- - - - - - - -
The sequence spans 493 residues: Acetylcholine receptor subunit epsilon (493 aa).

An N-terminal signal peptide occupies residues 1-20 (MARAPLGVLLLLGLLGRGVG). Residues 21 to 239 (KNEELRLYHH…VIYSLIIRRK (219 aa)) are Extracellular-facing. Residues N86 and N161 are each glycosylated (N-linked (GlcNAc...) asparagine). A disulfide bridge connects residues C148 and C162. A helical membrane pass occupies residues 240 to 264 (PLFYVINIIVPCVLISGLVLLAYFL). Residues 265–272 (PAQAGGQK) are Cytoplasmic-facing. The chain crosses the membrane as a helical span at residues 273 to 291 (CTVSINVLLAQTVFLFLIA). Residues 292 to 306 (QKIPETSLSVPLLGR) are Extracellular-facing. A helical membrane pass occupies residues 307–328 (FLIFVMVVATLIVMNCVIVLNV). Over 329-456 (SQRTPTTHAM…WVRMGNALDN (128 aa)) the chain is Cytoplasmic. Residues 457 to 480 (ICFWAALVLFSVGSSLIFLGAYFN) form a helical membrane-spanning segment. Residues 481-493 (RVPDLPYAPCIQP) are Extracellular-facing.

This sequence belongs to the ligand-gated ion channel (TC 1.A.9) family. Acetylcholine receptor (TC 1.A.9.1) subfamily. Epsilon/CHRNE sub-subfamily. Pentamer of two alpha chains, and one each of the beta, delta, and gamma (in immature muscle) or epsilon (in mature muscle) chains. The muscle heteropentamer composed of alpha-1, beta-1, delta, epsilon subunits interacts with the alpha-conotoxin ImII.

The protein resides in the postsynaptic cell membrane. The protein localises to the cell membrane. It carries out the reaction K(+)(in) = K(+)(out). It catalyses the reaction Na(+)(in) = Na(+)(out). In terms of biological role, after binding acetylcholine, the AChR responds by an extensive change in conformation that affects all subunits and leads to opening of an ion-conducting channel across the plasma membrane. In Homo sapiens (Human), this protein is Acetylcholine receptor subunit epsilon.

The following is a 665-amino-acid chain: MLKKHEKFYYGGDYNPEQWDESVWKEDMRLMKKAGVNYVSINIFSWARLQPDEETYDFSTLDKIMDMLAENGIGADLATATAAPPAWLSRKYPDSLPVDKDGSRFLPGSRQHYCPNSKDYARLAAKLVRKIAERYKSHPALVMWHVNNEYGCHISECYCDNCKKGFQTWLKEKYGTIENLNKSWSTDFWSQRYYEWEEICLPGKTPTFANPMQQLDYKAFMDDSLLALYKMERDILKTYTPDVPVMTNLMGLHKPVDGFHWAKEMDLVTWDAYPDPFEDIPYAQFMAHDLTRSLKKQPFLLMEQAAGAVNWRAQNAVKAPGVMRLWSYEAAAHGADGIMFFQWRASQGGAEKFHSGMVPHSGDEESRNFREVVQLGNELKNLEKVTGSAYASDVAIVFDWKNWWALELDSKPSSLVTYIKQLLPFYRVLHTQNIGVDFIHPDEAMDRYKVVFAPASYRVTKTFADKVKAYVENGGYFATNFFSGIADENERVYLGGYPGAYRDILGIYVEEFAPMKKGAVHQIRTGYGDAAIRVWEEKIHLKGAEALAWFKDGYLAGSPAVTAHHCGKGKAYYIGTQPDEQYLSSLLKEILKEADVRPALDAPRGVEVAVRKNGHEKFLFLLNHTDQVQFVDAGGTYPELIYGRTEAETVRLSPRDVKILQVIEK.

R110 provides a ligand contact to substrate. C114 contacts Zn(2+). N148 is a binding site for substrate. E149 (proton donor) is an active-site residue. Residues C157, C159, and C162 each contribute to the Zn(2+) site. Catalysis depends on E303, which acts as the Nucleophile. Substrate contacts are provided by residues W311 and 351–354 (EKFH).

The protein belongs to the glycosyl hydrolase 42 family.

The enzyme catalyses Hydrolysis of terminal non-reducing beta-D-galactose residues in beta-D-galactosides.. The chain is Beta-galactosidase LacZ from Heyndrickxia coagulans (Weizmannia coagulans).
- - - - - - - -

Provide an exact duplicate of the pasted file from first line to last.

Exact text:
The sequence spans 493 residues: Acetylcholine receptor subunit epsilon (493 aa).

An N-terminal signal peptide occupies residues 1-20 (MARAPLGVLLLLGLLGRGVG). Residues 21 to 239 (KNEELRLYHH…VIYSLIIRRK (219 aa)) are Extracellular-facing. Residues N86 and N161 are each glycosylated (N-linked (GlcNAc...) asparagine). A disulfide bridge connects residues C148 and C162. A helical membrane pass occupies residues 240 to 264 (PLFYVINIIVPCVLISGLVLLAYFL). Residues 265–272 (PAQAGGQK) are Cytoplasmic-facing. The chain crosses the membrane as a helical span at residues 273 to 291 (CTVSINVLLAQTVFLFLIA). Residues 292 to 306 (QKIPETSLSVPLLGR) are Extracellular-facing. A helical membrane pass occupies residues 307–328 (FLIFVMVVATLIVMNCVIVLNV). Over 329-456 (SQRTPTTHAM…WVRMGNALDN (128 aa)) the chain is Cytoplasmic. Residues 457 to 480 (ICFWAALVLFSVGSSLIFLGAYFN) form a helical membrane-spanning segment. Residues 481-493 (RVPDLPYAPCIQP) are Extracellular-facing.

This sequence belongs to the ligand-gated ion channel (TC 1.A.9) family. Acetylcholine receptor (TC 1.A.9.1) subfamily. Epsilon/CHRNE sub-subfamily. Pentamer of two alpha chains, and one each of the beta, delta, and gamma (in immature muscle) or epsilon (in mature muscle) chains. The muscle heteropentamer composed of alpha-1, beta-1, delta, epsilon subunits interacts with the alpha-conotoxin ImII.

The protein resides in the postsynaptic cell membrane. The protein localises to the cell membrane. It carries out the reaction K(+)(in) = K(+)(out). It catalyses the reaction Na(+)(in) = Na(+)(out). In terms of biological role, after binding acetylcholine, the AChR responds by an extensive change in conformation that affects all subunits and leads to opening of an ion-conducting channel across the plasma membrane. In Homo sapiens (Human), this protein is Acetylcholine receptor subunit epsilon.

The following is a 665-amino-acid chain: MLKKHEKFYYGGDYNPEQWDESVWKEDMRLMKKAGVNYVSINIFSWARLQPDEETYDFSTLDKIMDMLAENGIGADLATATAAPPAWLSRKYPDSLPVDKDGSRFLPGSRQHYCPNSKDYARLAAKLVRKIAERYKSHPALVMWHVNNEYGCHISECYCDNCKKGFQTWLKEKYGTIENLNKSWSTDFWSQRYYEWEEICLPGKTPTFANPMQQLDYKAFMDDSLLALYKMERDILKTYTPDVPVMTNLMGLHKPVDGFHWAKEMDLVTWDAYPDPFEDIPYAQFMAHDLTRSLKKQPFLLMEQAAGAVNWRAQNAVKAPGVMRLWSYEAAAHGADGIMFFQWRASQGGAEKFHSGMVPHSGDEESRNFREVVQLGNELKNLEKVTGSAYASDVAIVFDWKNWWALELDSKPSSLVTYIKQLLPFYRVLHTQNIGVDFIHPDEAMDRYKVVFAPASYRVTKTFADKVKAYVENGGYFATNFFSGIADENERVYLGGYPGAYRDILGIYVEEFAPMKKGAVHQIRTGYGDAAIRVWEEKIHLKGAEALAWFKDGYLAGSPAVTAHHCGKGKAYYIGTQPDEQYLSSLLKEILKEADVRPALDAPRGVEVAVRKNGHEKFLFLLNHTDQVQFVDAGGTYPELIYGRTEAETVRLSPRDVKILQVIEK.

R110 provides a ligand contact to substrate. C114 contacts Zn(2+). N148 is a binding site for substrate. E149 (proton donor) is an active-site residue. Residues C157, C159, and C162 each contribute to the Zn(2+) site. Catalysis depends on E303, which acts as the Nucleophile. Substrate contacts are provided by residues W311 and 351–354 (EKFH).

The protein belongs to the glycosyl hydrolase 42 family.

The enzyme catalyses Hydrolysis of terminal non-reducing beta-D-galactose residues in beta-D-galactosides.. The chain is Beta-galactosidase LacZ from Heyndrickxia coagulans (Weizmannia coagulans).